Dark Vanilla Jungle
Powerfully unsettling story of a girl's descent into horror
This article is from 2013.
Fifteen-year-old Andrea has been failed by the people she trusts most: her parents, her best friend, her first love. She, too, has done terrible things – but she's not ashamed.
This one-woman show is a furious story about a girl condemned to society's dirtiest, most forgotten corners, and the effect that her deteriorating life has on her psyche. But what makes Andrea herself so interesting is that she's no down-on-her-luck Annie: she's vulnerable and abused, yes, but – or perhaps as a result – she can also be funny, offensive, sick and even, at times, culpable. She's difficult to like, and harder to understand.
Philip Ridley's complex and disturbing script would be too much for a lesser actor, but Gemma Whelan (unrecognisable from her recent role in Game of Thrones) is astonishing. She has absolute command of time – flitting between childhood recollection, trauma-as-it-happens and sudden rage – and mesmerising ownership of her character. It is a stunning performance. Don't see this show expecting to feel sorry for a poor abused schoolgirl: it's a lurid, thoroughly unsettling horror story, told with breathtaking power.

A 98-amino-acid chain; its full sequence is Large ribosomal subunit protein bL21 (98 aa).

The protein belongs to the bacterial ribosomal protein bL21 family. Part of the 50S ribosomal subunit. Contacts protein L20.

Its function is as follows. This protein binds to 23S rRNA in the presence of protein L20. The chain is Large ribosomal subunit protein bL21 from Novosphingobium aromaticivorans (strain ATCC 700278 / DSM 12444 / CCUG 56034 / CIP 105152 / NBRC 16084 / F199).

Pleasance Courtyard, 556 6550, until 26 Aug (not 13), 3pm, £10–£11 (£8.50–£10).